The glazed urn rests in a makeshift altar in the family home, flanked by flowers, candles, Roman Catholic images and a faded snapshot of a middle-aged man.
“We always thought that my father would return home one day,” said Mayra Tlatelpa Baez. “But not in ashes.”
Her father, Benito Medardo Tlatelpa Calixto, was 55. He died April 13 in New Jersey, one of at least 2,045 Mexican citizens lost to COVID-19 in the United States.
In recent weeks, authorities have begun repatriating their ashes. The urns, packed into cardboard boxes, are arriving in hometowns and villages throughout Mexico.
COVID-19 deaths in the United States cut an especially wide swath of bereavement here in the central state of Puebla, where impoverished agricultural towns like Ahuehuetitla have long sent their sons and daughters to work in the New York City area — where the pandemic claimed its greatest U.S. toll.
Behind the ashes are doleful stories of family separation and vanished dreams of immigrants who hoped to retire in their homeland. Many of the victims had not seen their loved ones in years but kept in touch by phone and video and regularly sent home money, mostly from low-wage jobs in restaurants, shops, factories, hospitals and construction sites.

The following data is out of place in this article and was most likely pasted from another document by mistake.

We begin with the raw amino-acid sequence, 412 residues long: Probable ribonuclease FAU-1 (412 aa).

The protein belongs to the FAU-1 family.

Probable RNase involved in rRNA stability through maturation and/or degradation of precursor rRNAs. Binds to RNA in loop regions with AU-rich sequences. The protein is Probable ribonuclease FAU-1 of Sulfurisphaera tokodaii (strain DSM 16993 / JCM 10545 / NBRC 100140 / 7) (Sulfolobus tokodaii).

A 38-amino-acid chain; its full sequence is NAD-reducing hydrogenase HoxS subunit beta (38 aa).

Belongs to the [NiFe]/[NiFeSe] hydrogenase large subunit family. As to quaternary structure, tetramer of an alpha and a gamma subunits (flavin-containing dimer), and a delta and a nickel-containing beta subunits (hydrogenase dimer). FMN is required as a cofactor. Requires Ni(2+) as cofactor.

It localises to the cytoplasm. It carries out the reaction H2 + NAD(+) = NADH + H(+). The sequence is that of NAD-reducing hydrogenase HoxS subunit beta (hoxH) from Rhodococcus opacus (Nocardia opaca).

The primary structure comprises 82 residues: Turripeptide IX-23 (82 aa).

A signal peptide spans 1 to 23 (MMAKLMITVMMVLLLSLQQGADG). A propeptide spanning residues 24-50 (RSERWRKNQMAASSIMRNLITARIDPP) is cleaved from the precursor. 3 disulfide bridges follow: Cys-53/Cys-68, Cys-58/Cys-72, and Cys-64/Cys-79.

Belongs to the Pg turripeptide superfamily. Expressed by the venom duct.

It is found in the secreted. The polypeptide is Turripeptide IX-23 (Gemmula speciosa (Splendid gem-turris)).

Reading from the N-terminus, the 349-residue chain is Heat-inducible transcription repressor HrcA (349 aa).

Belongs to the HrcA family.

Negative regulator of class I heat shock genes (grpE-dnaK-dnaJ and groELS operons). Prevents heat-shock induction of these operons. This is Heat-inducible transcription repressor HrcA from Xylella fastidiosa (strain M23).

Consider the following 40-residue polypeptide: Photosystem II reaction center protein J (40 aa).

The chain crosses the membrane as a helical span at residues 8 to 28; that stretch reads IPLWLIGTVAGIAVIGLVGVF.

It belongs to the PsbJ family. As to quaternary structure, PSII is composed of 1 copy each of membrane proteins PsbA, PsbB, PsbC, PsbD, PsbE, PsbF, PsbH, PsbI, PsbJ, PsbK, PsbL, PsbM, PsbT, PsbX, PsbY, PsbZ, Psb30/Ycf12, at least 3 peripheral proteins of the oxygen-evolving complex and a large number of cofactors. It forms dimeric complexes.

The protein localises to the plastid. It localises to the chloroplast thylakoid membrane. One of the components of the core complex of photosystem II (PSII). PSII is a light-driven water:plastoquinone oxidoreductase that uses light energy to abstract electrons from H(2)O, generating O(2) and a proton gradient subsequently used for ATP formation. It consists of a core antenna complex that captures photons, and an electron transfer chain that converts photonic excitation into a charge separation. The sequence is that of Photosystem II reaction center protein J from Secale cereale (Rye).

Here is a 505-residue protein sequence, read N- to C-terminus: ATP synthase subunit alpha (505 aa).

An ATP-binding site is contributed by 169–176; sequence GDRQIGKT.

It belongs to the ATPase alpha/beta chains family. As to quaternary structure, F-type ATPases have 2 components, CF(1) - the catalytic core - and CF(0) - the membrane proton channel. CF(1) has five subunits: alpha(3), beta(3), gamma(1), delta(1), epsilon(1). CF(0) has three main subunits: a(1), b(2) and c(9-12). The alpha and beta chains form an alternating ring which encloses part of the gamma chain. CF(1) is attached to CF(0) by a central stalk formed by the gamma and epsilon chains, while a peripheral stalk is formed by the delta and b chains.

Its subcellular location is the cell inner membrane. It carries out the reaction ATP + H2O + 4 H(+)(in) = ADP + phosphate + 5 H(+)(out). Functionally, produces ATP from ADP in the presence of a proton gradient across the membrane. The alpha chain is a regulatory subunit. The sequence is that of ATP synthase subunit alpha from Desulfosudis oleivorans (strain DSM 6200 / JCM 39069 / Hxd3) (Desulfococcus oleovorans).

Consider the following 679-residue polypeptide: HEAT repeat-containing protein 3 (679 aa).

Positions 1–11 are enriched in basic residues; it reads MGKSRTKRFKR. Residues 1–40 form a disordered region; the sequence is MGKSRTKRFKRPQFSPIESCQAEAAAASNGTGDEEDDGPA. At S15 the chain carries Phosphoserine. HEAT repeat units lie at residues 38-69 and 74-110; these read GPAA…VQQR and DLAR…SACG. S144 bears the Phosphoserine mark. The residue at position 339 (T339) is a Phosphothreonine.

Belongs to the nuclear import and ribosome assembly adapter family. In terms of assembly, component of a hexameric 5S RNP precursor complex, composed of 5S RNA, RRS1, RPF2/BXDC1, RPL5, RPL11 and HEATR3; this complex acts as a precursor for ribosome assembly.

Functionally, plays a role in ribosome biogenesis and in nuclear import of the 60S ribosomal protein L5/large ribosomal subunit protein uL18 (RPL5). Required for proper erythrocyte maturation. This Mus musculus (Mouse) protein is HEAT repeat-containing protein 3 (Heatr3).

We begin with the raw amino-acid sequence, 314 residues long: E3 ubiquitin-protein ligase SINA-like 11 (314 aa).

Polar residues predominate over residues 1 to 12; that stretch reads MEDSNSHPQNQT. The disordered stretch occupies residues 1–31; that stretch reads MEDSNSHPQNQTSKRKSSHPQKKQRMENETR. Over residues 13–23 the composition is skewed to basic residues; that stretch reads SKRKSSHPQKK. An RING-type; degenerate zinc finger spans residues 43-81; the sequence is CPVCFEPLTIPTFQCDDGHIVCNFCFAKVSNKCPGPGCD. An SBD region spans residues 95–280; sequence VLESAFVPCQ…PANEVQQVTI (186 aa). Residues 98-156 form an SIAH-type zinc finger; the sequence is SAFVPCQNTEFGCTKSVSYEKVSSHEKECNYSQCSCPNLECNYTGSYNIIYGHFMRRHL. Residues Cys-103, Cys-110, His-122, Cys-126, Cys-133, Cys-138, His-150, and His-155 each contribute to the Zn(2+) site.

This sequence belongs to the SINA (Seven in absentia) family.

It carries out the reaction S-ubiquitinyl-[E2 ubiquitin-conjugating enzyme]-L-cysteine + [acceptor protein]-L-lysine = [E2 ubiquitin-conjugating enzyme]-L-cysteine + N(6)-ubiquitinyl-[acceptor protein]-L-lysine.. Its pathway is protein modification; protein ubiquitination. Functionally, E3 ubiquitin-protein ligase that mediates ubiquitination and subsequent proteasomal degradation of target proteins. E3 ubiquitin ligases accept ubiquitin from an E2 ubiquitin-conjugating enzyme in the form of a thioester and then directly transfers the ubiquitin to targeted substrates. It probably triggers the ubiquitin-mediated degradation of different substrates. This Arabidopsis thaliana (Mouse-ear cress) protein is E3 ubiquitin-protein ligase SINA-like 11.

The process of returning their ashes was delayed for months as families and Mexican diplomats navigated COVID-19 restrictions. Fear of contagion ruled out repatriation of bodies for traditional wakes, funerals and burial in Mexico. Instead, relatives agreed to cremations in the United States, forgoing the time-honored rituals of closure.
Last month, New York Archbishop Timothy M. Dolan presided at a blessing of the cremated remains of 250 Mexican citizens — including those of Tlatelpa Calixto — at St. Patrick’s Cathedral, iconic shrine to a previous generation of immigrants.
“Thanks to these 250 heroes … this city kept on functioning,” Jorge Islas López, the Mexican consul general in New York, said at the service. “They were invisible and anonymous heroes.”
After the ceremony, the ashes were loaded on a Mexican military jet and flown to Mexico City. From there, state and local authorities delivered the urns to homes or nearby towns for pickup.
More than a third of the Mexican COVID-19 victims in the U.S. resided in the New York area, and the majority of those came from Puebla. Many were in the U.S. illegally, largely ruling out regular visits to relatives in Mexico.
Tlatelpa Calixto entered the United States more than 20 years ago. His wife, Isabel Baez Vaquero, and the couple’s two small boys followed three years later, leaving their two daughters with relatives in Ahuehuetitla.
Baez Vaquero stayed in the U.S. for 12 years before returning here to be with her daughters. Her husband and sons remained in New Jersey.
Tlatelpa Calixto worked a variety of jobs — at a plastics factory and at packinghouses for fish and vegetables — though near-blindness from diabetes had recently left him unemployed.
As the years passed, the prospect of a family reunion faded. Hanging on a bedroom wall of the family home in Mexico is a cherished portrait: father, mother and all four grown children posed in the sunlight at a graduation ceremony.